Orthobond wins FDA approval for versatile antimicrobial technology

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Orthobond has obtained FDA de novo approval for its Ostaguard antimicrobial technology, which holds the potential for application across a broad spectrum of medical devices and extends beyond the realm of medical technology.

Based in Monmouth Junction, New Jersey, Orthobond is a device developer that emphasizes the significance of this approval, marking the first time the FDA has granted de novo status for a non-eluting coating designed to actively eliminate bacteria that may contaminate the surface of medical devices.

Founded by Princeton University Chemistry Professor Emeritus Jeffrey Schwartz and the late Dr. Gregory Lutz, Orthobond continues its mission despite Lutz’s passing, with CEO David Nichols expressing pride in carrying forward Lutz’s legacy into the future.

Nichols, a former executive at Zimmer Biomet, disclosed plans for the initial application of Ostaguard-treated SeaSpine Mariner pedicle screws, slated for potential use in patients as early as next year.

Orthobond’s proprietary technology involves a quaternary ammonium compound coating known for its efficacy in neutralizing various bacteria responsible for device-related infections. Unlike antibiotic-eluting devices, Ostaguard doesn’t employ antibiotics, mitigating the risk of generating drug-resistant bacteria. Moreover, it addresses concerns regarding the biocompatibility of other antimicrobial materials like silver, palladium, and copper.

This groundbreaking technology represents a new category for the FDA, offering a permanent modification to device surfaces that mechanically ruptures bacteria cell walls, viruses, and fungi, thus actively eliminating potential sources of infection.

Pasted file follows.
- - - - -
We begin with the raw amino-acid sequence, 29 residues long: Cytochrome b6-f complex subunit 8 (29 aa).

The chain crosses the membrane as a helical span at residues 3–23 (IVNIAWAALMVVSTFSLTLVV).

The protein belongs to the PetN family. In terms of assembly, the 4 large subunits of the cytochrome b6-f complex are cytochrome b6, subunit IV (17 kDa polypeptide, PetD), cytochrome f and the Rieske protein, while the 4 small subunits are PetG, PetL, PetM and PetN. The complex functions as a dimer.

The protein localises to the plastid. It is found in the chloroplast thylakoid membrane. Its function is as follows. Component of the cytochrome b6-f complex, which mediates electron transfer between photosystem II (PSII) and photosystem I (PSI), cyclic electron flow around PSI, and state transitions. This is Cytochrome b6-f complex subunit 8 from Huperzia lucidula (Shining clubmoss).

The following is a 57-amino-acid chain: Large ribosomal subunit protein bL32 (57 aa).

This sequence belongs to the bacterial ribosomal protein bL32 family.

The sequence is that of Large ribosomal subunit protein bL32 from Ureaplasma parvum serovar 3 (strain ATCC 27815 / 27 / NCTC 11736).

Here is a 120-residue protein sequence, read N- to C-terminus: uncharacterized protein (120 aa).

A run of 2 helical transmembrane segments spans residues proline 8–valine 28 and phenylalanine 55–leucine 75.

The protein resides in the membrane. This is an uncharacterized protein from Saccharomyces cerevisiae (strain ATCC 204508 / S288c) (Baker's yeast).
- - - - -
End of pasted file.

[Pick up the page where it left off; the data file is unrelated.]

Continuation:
The FDA has categorized the new technology under the name “spinal fusion device with quaternary ammonium compound coating,” defining it as a rigid metallic implant device designed to promote fusion in mature skeletal patients, featuring a coating intended to reduce microbial contamination on the device’s surface prior to implantation.

Orthobond, in collaboration with the FDA, conducted rigorous testing against various microbes known to cause device-related infections, demonstrating Ostaguard’s safety for mammalian cells while effectively combating bacteria such as Staphylococcus aureus, Pseudomonas aeruginosa, and methicillin-resistant Staphylococcus aureus (MRSA), among others.

While Orthobond has conducted testing in animal models without detecting local or systemic toxicity, human clinical trials are pending.

The company has secured intellectual property protection for its technology until 2037 through multiple patents, with plans to pursue additional clearances for orthopedic spinal implant indications before branching into other medical fields.

Orthobond envisions broader applications beyond medical technology, including potential uses in commercial and industrial sectors such as automotive, consumer products, and textiles.

Source: massdevice.com